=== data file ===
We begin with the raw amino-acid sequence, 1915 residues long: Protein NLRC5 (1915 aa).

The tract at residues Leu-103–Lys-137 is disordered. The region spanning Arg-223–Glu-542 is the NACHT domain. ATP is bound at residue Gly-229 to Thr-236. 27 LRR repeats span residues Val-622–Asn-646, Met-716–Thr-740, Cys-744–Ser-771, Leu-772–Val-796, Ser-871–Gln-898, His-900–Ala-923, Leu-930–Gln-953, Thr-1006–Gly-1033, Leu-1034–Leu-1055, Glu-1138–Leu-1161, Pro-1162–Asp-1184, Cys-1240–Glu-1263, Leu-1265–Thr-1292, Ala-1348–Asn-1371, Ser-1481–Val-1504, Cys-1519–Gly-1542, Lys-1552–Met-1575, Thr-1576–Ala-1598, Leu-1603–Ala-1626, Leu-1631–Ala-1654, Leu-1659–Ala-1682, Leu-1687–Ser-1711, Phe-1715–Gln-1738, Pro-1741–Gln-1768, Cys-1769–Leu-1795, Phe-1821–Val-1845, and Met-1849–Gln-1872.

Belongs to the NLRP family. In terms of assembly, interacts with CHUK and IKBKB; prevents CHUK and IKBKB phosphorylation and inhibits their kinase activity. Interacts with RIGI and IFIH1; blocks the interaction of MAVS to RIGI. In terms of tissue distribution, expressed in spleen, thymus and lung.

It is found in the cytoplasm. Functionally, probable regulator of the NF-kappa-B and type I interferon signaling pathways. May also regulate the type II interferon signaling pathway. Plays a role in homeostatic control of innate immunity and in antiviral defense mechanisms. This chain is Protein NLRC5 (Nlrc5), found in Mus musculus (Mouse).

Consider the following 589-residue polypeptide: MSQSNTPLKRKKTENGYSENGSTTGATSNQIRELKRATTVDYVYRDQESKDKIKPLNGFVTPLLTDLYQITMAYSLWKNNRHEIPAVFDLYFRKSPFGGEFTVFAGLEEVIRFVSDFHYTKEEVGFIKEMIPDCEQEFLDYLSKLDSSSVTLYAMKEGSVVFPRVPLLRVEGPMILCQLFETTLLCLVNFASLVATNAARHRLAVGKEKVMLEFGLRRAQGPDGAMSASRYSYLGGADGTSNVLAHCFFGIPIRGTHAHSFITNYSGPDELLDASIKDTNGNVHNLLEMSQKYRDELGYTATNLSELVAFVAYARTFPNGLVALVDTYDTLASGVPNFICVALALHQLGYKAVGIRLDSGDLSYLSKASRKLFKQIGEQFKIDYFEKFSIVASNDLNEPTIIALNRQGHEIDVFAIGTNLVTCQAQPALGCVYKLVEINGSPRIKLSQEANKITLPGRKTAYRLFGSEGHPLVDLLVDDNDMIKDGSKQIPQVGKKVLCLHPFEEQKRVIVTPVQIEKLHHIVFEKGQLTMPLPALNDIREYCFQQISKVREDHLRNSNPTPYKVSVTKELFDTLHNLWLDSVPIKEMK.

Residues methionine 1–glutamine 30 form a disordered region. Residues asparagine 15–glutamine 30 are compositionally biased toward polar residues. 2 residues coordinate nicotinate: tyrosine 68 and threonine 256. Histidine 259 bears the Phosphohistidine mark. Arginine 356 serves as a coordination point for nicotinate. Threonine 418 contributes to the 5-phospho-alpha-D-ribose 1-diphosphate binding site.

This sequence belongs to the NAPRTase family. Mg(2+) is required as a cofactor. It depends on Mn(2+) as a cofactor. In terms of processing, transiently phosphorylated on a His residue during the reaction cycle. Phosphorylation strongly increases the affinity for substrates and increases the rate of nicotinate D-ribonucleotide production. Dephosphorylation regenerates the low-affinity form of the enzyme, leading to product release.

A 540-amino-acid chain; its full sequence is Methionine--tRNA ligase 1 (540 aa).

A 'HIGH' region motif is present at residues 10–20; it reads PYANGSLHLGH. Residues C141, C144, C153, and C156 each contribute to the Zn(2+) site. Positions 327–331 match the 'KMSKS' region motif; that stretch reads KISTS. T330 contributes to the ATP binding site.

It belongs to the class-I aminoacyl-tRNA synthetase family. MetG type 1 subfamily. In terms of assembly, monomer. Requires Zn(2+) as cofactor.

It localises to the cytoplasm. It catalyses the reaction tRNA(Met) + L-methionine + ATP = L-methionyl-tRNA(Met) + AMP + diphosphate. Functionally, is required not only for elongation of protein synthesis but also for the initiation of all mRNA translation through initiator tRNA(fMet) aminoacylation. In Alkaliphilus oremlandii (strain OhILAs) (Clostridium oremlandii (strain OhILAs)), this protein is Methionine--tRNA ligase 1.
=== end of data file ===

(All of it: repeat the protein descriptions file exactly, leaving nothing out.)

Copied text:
We begin with the raw amino-acid sequence, 1915 residues long: Protein NLRC5 (1915 aa).

The tract at residues Leu-103–Lys-137 is disordered. The region spanning Arg-223–Glu-542 is the NACHT domain. ATP is bound at residue Gly-229 to Thr-236. 27 LRR repeats span residues Val-622–Asn-646, Met-716–Thr-740, Cys-744–Ser-771, Leu-772–Val-796, Ser-871–Gln-898, His-900–Ala-923, Leu-930–Gln-953, Thr-1006–Gly-1033, Leu-1034–Leu-1055, Glu-1138–Leu-1161, Pro-1162–Asp-1184, Cys-1240–Glu-1263, Leu-1265–Thr-1292, Ala-1348–Asn-1371, Ser-1481–Val-1504, Cys-1519–Gly-1542, Lys-1552–Met-1575, Thr-1576–Ala-1598, Leu-1603–Ala-1626, Leu-1631–Ala-1654, Leu-1659–Ala-1682, Leu-1687–Ser-1711, Phe-1715–Gln-1738, Pro-1741–Gln-1768, Cys-1769–Leu-1795, Phe-1821–Val-1845, and Met-1849–Gln-1872.

Belongs to the NLRP family. In terms of assembly, interacts with CHUK and IKBKB; prevents CHUK and IKBKB phosphorylation and inhibits their kinase activity. Interacts with RIGI and IFIH1; blocks the interaction of MAVS to RIGI. In terms of tissue distribution, expressed in spleen, thymus and lung.

It is found in the cytoplasm. Functionally, probable regulator of the NF-kappa-B and type I interferon signaling pathways. May also regulate the type II interferon signaling pathway. Plays a role in homeostatic control of innate immunity and in antiviral defense mechanisms. This chain is Protein NLRC5 (Nlrc5), found in Mus musculus (Mouse).

Consider the following 589-residue polypeptide: MSQSNTPLKRKKTENGYSENGSTTGATSNQIRELKRATTVDYVYRDQESKDKIKPLNGFVTPLLTDLYQITMAYSLWKNNRHEIPAVFDLYFRKSPFGGEFTVFAGLEEVIRFVSDFHYTKEEVGFIKEMIPDCEQEFLDYLSKLDSSSVTLYAMKEGSVVFPRVPLLRVEGPMILCQLFETTLLCLVNFASLVATNAARHRLAVGKEKVMLEFGLRRAQGPDGAMSASRYSYLGGADGTSNVLAHCFFGIPIRGTHAHSFITNYSGPDELLDASIKDTNGNVHNLLEMSQKYRDELGYTATNLSELVAFVAYARTFPNGLVALVDTYDTLASGVPNFICVALALHQLGYKAVGIRLDSGDLSYLSKASRKLFKQIGEQFKIDYFEKFSIVASNDLNEPTIIALNRQGHEIDVFAIGTNLVTCQAQPALGCVYKLVEINGSPRIKLSQEANKITLPGRKTAYRLFGSEGHPLVDLLVDDNDMIKDGSKQIPQVGKKVLCLHPFEEQKRVIVTPVQIEKLHHIVFEKGQLTMPLPALNDIREYCFQQISKVREDHLRNSNPTPYKVSVTKELFDTLHNLWLDSVPIKEMK.

Residues methionine 1–glutamine 30 form a disordered region. Residues asparagine 15–glutamine 30 are compositionally biased toward polar residues. 2 residues coordinate nicotinate: tyrosine 68 and threonine 256. Histidine 259 bears the Phosphohistidine mark. Arginine 356 serves as a coordination point for nicotinate. Threonine 418 contributes to the 5-phospho-alpha-D-ribose 1-diphosphate binding site.

This sequence belongs to the NAPRTase family. Mg(2+) is required as a cofactor. It depends on Mn(2+) as a cofactor. In terms of processing, transiently phosphorylated on a His residue during the reaction cycle. Phosphorylation strongly increases the affinity for substrates and increases the rate of nicotinate D-ribonucleotide production. Dephosphorylation regenerates the low-affinity form of the enzyme, leading to product release.

A 540-amino-acid chain; its full sequence is Methionine--tRNA ligase 1 (540 aa).

A 'HIGH' region motif is present at residues 10–20; it reads PYANGSLHLGH. Residues C141, C144, C153, and C156 each contribute to the Zn(2+) site. Positions 327–331 match the 'KMSKS' region motif; that stretch reads KISTS. T330 contributes to the ATP binding site.

It belongs to the class-I aminoacyl-tRNA synthetase family. MetG type 1 subfamily. In terms of assembly, monomer. Requires Zn(2+) as cofactor.

It localises to the cytoplasm. It catalyses the reaction tRNA(Met) + L-methionine + ATP = L-methionyl-tRNA(Met) + AMP + diphosphate. Functionally, is required not only for elongation of protein synthesis but also for the initiation of all mRNA translation through initiator tRNA(fMet) aminoacylation. In Alkaliphilus oremlandii (strain OhILAs) (Clostridium oremlandii (strain OhILAs)), this protein is Methionine--tRNA ligase 1.